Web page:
The safeguards described in Article III are, for technical reasons, impossible to perfect. Not all nuclear activities and materials can in fact be safeguarded to prevent their diversion to make bombs. Some activities—such as nuclear fuel-making and operating large nuclear programs in hostile, non-cooperative states like North Korea or Iran—cannot be inspected in a fashion that can reliably assure detection of a military diversion early enough to allow an intervention to prevent the production of a bomb. Similarly, some nuclear materials are so weapons-usable (e.g., highly-enriched uranium, separated plutonium, and plutonium-based fuels) that reliable and timely detection of their diversion to make bombs is simply not possible.
This, then, raises the question: If a nuclear activity or material is so close to bomb-making that it cannot be safeguarded against military diversion, is it protected as being “peaceful” under the NPT? In the 1970s, it was hoped that the production of nuclear fuel in Japan, Brazil, South Africa, the Netherlands, and Germany could be safeguarded. Yet revelations that hundreds of kilograms of weapons-usable materials went missing from IAEA-monitored plants in Japan and the United Kingdom have raised serious questions as to whether or not these assumptions were ever sound. We also know from experience in Iraq, Libya, Iran, Syria, and North Korea that the IAEA inspections system cannot be relied upon to find covert nuclear-weapon-related activities in states that refuse to cooperate fully with IAEA inspectors.
How, then, ought we to proceed? Should we continue to allow new states to make nuclear fuel even though we know that we cannot safeguard against its military diversion? What of states that we have reason to believe may cheat, such as Egypt, Algeria, and Saudi Arabia—states that have all hidden their acquisition of nuclear technologies or nuclear-capable delivery systems? Should we nonetheless allow them to develop large nuclear energy programs in hopes that IAEA safeguards might somehow work?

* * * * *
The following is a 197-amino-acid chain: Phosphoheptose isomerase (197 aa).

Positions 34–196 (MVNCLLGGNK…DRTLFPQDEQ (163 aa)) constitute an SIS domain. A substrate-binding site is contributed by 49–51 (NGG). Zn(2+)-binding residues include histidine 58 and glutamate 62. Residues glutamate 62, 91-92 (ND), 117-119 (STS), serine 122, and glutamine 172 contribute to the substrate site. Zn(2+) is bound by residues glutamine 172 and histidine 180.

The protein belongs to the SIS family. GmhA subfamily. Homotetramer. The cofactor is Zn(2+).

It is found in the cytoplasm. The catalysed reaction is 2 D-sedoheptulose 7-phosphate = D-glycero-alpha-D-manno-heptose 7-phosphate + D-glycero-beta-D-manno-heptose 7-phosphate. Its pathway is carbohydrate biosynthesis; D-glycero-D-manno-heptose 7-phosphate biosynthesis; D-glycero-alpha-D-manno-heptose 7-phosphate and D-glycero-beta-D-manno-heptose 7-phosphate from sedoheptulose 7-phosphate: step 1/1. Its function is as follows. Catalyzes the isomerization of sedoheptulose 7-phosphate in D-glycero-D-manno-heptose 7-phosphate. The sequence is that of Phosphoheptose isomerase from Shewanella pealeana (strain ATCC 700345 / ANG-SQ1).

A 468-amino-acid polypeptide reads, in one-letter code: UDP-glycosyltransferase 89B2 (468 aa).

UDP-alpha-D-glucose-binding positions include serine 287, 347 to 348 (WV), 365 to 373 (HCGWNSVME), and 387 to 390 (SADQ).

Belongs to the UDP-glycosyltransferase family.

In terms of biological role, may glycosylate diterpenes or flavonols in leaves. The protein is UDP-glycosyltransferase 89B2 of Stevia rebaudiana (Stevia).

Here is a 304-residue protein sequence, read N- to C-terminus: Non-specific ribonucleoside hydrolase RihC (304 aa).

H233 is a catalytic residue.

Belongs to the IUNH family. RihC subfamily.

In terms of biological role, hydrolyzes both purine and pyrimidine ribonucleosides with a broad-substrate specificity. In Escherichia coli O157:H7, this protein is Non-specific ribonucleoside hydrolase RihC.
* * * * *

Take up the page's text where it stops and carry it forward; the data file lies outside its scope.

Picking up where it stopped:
Many of the world’s less-developed states would answer that the NPT’s preamble explicitly stipulates that all of the benefits of peaceful nuclear energy, including “any technological byproducts which may be derived...from the development of nuclear explosive devices” should be “available” for civilian purposes to all states. This would suggest that the NPT recognizes and protects a per se right of all states to get to the very brink of making bombs.
Yet, if the NPT is dedicated to sharing the benefits of peaceful nuclear energy, there presumably must be measurable benefitsand the nuclear materials must presumably be distant enough from bomb-making so that inspections could reliably detect its military diversion well before any bombs might be made. In other words, non-weapons states must not be permitted to pursue nuclear energy that is unprofitable and dangerous. By this set of standards, what currently is defended as being “peaceful nuclear energy” protected by the NPT should be questioned. Are nuclear fuel-making and large nuclear programs truly economically competitive—which would seem to be the minimum standard for their being “beneficial”—with other sources of power, like oil or natural gas, in places like the Middle East? How economically competitive are such programs against safer alternatives in any region? Under what conditions could nuclear fuel-making can be safeguarded with sufficient reliability to ensure the timely detection of diversions into military applications? Isn’t nuclear fuel-making inherently dangerous in any non-weapons state? Should these activities be allowed to be expanded in non-weapons states and to new locales? These questions demand answers—answers that must inform how the NPT is read and what activities are viewed as protected under the treaty.
A similar argument holds for the NPT’s withdrawal clause under Article X. That article has been interpreted to give states like North Korea the freedom to violate the treaty and then withdraw with little or no consequence. Yet, the Vienna Convention on the Law of Treaties points out that states that violate an agreement can and should be held accountable for their transgressions whether or not they choose to withdraw from the agreement. France and the United States now insist that this is the appropriate way to read the NPT.
Reading Article X this way would mean that violating states inclined to leave the NPT, such as North Korea and Iran, would have far greater difficulty doing so with impunity. It is unclear whether this view, which the United Nations Security Council endorsed in 2009 with the adoption of Resolution 1887, will prevail in the long term—but it is a step in the right direction. It represents the kind of creative interpretive challenge that will be necessary if the NPT is to remain effective against further proliferation instead of becoming a litany of empty promises on parchment, offering only a false sense of security.
Henry Sokolski is executive director of the Nonproliferation Policy Education Center and editor of Reviewing the Nuclear Nonproliferation Treaty (Strategic Studies Institute, 2010).